The news site of Santa Barbara City College.

The Channels

The news site of Santa Barbara City College.

The Channels

The news site of Santa Barbara City College.

The Channels

City College athletes look to the future after sports cancellations

Kevin Ham
Paige Powell drives a ball down the right-field line during the third inning of the Vaqueros game against the Bakersfield College Renegades on Thursday, Jan. 30, at Pershing Park in Santa Barbara, Calif. The Vaqueros lost the game 13-5.

It’s game over for sports at City College, for now. 

With the COVID-19 pandemic in-effect canceling the seasons of all spring sports, athletes are left unsure of what the fall semester will look like, and what comes next.

Shortly after the California Community College Athletics Association canceled all athletic events on March 12, the board announced that it would extend one additional year of eligibility to all spring athletes. 

At the community college level, athletes normally get two years of eligibility; some athletes choose to “red shirt” for one year, voluntarily sitting out one season in order to stay at a school for three years. 

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With many athletes at City College trying to plan out the coming year, The Channels reached out to ask what’s next.

Paige Powell

After playing her first two seasons as a pitcher on the City College softball team, Paige Powell was planning on redshirting next season. With the change in the eligibility rules, Powell will now be able to pitch another season for the Vaqueros. 

“I was planning on staying a third year at City College anyways,” said Powell. “In a way it’s like a blessing in disguise.”

Powell was one of six sophomores on this year’s squad and knew that—pandemic or not—this was going to be the last season for some of her teammates.

“A lot of people are not coming back next year so they kind of lost that season,” she said. 

Before the shutdown the Vaqueros were 4-12, winning just two games at  home. 

“Our coach always told us to play like it was our last game,” said Powell, “[but] you never really know what game is going to be your last.”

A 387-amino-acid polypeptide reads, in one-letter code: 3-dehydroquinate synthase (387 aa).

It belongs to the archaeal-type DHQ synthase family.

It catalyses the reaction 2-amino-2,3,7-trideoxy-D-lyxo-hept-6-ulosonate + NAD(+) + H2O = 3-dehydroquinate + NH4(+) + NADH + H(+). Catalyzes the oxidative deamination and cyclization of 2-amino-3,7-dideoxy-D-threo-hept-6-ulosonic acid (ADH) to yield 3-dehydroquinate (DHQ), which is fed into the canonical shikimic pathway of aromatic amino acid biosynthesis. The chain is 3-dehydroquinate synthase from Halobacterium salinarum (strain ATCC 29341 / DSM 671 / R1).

Though Powell is excited to be able to play another season, she’s going to miss the chemistry that the team had together.

“I didn’t get to say goodbye to a few of my teammates and I’m not sure when I’ll be able to see them again,” she said. 

Next season, the Vaqueros will try to finish what they had hoped to accomplish this year, and Powell is excited to be a part of it. 

“This break from school and softball just helps me realize that I do miss [the sport] and it’s a huge part of my life and I’m not ready to give that up yet.” 

Jake McBride

Jake McBride was one of the Vaqueros’ most dominant pitchers during the abbreviated 2020 season. McBride made six appearances as a reliever, earning a 1.00 ERA over a total of nine innings. 

He had made 10 appearances in 2019, but suffered a shoulder injury in the fall and was hoping to use this season to “slowly climb the ladder back” to where he was. 

“I am of course upset about everything,” said McBride. He says he was disappointed over the season being cut short— he loves the game, he thought the team could have done something really special and he enjoyed playing with such a good group. 

Despite being eligible to play for an additional season, McBride is still hoping to transfer to either a Division I or a Division II school in the fall. 

With the season ending in March, many recruiters were unable to see City College athletes play. Scouts usually check out players later in the year.

“The further you get, the more wins you have [and] the more people see you,” McBride said.

He has already been accepted to a few schools and is hoping to continue his career one one way or another.

“I could walk on if I had to,” McBride said.

He says that the whole process is very confusing and scary, and he is excited about getting his degree but is determined to keep playing the game he loves.

“I feel like everyone’s goal is to try to play the game as long as they can. That’s definitely my goal,” he said. 

“If I get to keep playing baseball, I’m happy.”

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